San Solomon Springs have provided water for travelers for thousands of years. Artifacts indicate Indians used the springs extensively before white men came to the area. In 1849, the springs were called Mescalero Springs for the Mescalero Apache Indians who watered their horses along its banks. The present name was given by the first settlers, Mexican farmers who used the water for their crops and hand-dug the first irrigation canals.
Situated about four miles west of Balmorhea, Texas, the 45.9-acre Balmorhea State Park was constructed by Company 1856 of the Civilian Conservation Corps, or CCC, between 1936 and 1941. The CCC was established as a New Deal program by President Franklin D. Roosevelt during the Great Depression as a way to employ people who would have otherwise been out of work. Many of the state parks in Texas were developed during this time.
Other CCC structures in the park include a limestone concession building, two wooden bathhouses, an adobe superintendent residence, and San Solomon Springs Courts, an early expression of the modern-day motel, constructed of adobe bricks. All of the CCC buildings are constructed in a Spanish Colonial style with stucco exteriors and tile roofs.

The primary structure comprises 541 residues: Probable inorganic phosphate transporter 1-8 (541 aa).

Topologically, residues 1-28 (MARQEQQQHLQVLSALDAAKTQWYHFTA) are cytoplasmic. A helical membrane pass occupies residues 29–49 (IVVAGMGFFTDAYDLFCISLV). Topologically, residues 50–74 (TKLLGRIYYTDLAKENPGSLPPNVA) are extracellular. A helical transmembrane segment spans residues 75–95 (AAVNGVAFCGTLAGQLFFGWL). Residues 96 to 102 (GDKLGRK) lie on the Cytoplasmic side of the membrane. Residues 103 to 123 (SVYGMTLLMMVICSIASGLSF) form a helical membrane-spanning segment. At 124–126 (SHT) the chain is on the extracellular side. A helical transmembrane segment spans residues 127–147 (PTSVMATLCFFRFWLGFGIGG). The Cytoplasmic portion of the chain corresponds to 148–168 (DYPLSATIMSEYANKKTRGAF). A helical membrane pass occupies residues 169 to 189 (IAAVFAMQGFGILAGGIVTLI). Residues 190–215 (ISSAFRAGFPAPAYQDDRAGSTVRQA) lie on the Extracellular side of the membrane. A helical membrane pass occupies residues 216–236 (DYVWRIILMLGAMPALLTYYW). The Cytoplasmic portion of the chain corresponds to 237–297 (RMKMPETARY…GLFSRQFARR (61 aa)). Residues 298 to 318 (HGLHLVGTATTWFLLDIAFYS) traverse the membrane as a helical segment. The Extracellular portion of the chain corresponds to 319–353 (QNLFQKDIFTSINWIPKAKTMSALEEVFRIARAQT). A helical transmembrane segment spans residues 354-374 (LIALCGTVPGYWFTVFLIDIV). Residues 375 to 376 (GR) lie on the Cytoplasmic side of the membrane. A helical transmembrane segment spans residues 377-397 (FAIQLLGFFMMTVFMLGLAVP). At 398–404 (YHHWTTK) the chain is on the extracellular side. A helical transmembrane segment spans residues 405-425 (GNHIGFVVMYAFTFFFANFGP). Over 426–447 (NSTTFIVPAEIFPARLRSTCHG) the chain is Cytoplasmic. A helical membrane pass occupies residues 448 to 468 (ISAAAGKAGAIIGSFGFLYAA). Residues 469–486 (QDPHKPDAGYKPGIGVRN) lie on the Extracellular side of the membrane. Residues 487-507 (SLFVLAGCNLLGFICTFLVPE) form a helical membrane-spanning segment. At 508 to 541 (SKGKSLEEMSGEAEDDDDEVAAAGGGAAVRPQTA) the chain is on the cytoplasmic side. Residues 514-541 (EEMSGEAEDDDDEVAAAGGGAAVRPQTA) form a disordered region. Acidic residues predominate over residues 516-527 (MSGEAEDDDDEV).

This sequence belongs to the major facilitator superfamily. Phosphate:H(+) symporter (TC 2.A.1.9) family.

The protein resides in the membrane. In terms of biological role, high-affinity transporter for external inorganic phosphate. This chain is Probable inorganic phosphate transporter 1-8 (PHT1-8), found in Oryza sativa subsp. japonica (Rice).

Visitors to Balmorhea State Park can enjoy a swim in the CCC-constructed pool and, if staying overnight, may choose to relax in one of the historic rooms at San Solomon Springs Courts. The lobby of the park office includes several photographs of the CCC at work in what is now Balmorhea State Park. When visiting the park, take time to see what the park property looked like in the late 1930s and what it looks like today.
The Balmorhea State Park Cienega Project, which recreated a desert wetland in West Texas, won a 1998 Texas Quality Initiative Award for "innovation" from the Texas Department of Transportation (TxDOT) and its cooperative partners. The Balmorhea Cienega Project conceived by the Texas Parks and Wildlife (TPW) was awarded the TQI award for its unprecedented cooperative effort among the local farming community, and a host of state and federal agencies. The project spearheaded by TPW fisheries biologist Dr. Gary Garrett brought together such diverse interests as the US Fish and Wildlife Service and Environmental Protection Agency with the Texas Department of Agriculture, TxDOT, Texas Department of Criminal Justice and the Reeves County Water Improvement District #1.